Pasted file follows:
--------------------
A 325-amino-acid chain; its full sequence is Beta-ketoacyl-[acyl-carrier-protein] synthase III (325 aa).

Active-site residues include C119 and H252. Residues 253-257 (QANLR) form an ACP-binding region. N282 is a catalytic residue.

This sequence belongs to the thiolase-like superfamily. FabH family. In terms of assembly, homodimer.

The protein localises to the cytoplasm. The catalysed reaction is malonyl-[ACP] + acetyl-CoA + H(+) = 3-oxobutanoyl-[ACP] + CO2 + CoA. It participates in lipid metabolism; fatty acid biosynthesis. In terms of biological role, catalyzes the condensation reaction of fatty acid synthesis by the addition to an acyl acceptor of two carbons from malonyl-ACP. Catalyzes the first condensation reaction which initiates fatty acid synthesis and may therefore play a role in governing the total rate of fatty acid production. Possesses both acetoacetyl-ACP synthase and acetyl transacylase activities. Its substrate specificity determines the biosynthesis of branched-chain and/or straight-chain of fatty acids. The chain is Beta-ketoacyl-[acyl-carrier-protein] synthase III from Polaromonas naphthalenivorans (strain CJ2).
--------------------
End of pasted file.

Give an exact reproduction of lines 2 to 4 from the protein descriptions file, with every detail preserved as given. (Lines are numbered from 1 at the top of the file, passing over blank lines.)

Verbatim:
Active-site residues include C119 and H252. Residues 253-257 (QANLR) form an ACP-binding region. N282 is a catalytic residue.

This sequence belongs to the thiolase-like superfamily. FabH family. In terms of assembly, homodimer.

The protein localises to the cytoplasm. The catalysed reaction is malonyl-[ACP] + acetyl-CoA + H(+) = 3-oxobutanoyl-[ACP] + CO2 + CoA. It participates in lipid metabolism; fatty acid biosynthesis. In terms of biological role, catalyzes the condensation reaction of fatty acid synthesis by the addition to an acyl acceptor of two carbons from malonyl-ACP. Catalyzes the first condensation reaction which initiates fatty acid synthesis and may therefore play a role in governing the total rate of fatty acid production. Possesses both acetoacetyl-ACP synthase and acetyl transacylase activities. Its substrate specificity determines the biosynthesis of branched-chain and/or straight-chain of fatty acids. The chain is Beta-ketoacyl-[acyl-carrier-protein] synthase III from Polaromonas naphthalenivorans (strain CJ2).